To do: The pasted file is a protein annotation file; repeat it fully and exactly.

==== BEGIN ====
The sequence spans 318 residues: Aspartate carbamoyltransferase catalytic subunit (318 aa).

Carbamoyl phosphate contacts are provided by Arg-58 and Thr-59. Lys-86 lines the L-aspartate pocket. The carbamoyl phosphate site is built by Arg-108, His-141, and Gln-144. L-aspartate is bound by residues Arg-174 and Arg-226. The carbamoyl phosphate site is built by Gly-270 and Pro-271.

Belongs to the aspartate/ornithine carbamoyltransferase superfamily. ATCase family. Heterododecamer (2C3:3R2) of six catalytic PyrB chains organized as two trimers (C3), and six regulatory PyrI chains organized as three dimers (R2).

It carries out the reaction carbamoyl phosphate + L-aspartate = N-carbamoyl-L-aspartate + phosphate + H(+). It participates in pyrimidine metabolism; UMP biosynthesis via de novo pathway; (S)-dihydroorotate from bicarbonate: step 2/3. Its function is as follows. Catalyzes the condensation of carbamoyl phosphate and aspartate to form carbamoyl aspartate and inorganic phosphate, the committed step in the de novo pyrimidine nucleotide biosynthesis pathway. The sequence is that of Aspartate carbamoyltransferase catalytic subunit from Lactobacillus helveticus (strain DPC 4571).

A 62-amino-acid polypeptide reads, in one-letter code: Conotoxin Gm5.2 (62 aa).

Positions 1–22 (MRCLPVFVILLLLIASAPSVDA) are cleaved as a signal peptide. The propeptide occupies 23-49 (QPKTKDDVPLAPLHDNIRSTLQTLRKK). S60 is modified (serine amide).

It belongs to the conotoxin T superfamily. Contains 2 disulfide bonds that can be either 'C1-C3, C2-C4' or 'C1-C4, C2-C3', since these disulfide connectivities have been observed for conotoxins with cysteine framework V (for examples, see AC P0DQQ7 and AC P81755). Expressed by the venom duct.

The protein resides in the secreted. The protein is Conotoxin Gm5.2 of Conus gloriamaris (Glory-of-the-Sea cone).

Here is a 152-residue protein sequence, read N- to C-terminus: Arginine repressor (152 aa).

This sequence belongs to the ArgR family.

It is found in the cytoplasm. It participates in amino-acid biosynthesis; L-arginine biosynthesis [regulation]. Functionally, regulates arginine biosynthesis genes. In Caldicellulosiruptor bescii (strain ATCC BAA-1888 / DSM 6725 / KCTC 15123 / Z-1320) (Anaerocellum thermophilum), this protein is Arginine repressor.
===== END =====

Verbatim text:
The sequence spans 318 residues: Aspartate carbamoyltransferase catalytic subunit (318 aa).

Carbamoyl phosphate contacts are provided by Arg-58 and Thr-59. Lys-86 lines the L-aspartate pocket. The carbamoyl phosphate site is built by Arg-108, His-141, and Gln-144. L-aspartate is bound by residues Arg-174 and Arg-226. The carbamoyl phosphate site is built by Gly-270 and Pro-271.

Belongs to the aspartate/ornithine carbamoyltransferase superfamily. ATCase family. Heterododecamer (2C3:3R2) of six catalytic PyrB chains organized as two trimers (C3), and six regulatory PyrI chains organized as three dimers (R2).

It carries out the reaction carbamoyl phosphate + L-aspartate = N-carbamoyl-L-aspartate + phosphate + H(+). It participates in pyrimidine metabolism; UMP biosynthesis via de novo pathway; (S)-dihydroorotate from bicarbonate: step 2/3. Its function is as follows. Catalyzes the condensation of carbamoyl phosphate and aspartate to form carbamoyl aspartate and inorganic phosphate, the committed step in the de novo pyrimidine nucleotide biosynthesis pathway. The sequence is that of Aspartate carbamoyltransferase catalytic subunit from Lactobacillus helveticus (strain DPC 4571).

A 62-amino-acid polypeptide reads, in one-letter code: Conotoxin Gm5.2 (62 aa).

Positions 1–22 (MRCLPVFVILLLLIASAPSVDA) are cleaved as a signal peptide. The propeptide occupies 23-49 (QPKTKDDVPLAPLHDNIRSTLQTLRKK). S60 is modified (serine amide).

It belongs to the conotoxin T superfamily. Contains 2 disulfide bonds that can be either 'C1-C3, C2-C4' or 'C1-C4, C2-C3', since these disulfide connectivities have been observed for conotoxins with cysteine framework V (for examples, see AC P0DQQ7 and AC P81755). Expressed by the venom duct.

The protein resides in the secreted. The protein is Conotoxin Gm5.2 of Conus gloriamaris (Glory-of-the-Sea cone).

Here is a 152-residue protein sequence, read N- to C-terminus: Arginine repressor (152 aa).

This sequence belongs to the ArgR family.

It is found in the cytoplasm. It participates in amino-acid biosynthesis; L-arginine biosynthesis [regulation]. Functionally, regulates arginine biosynthesis genes. In Caldicellulosiruptor bescii (strain ATCC BAA-1888 / DSM 6725 / KCTC 15123 / Z-1320) (Anaerocellum thermophilum), this protein is Arginine repressor.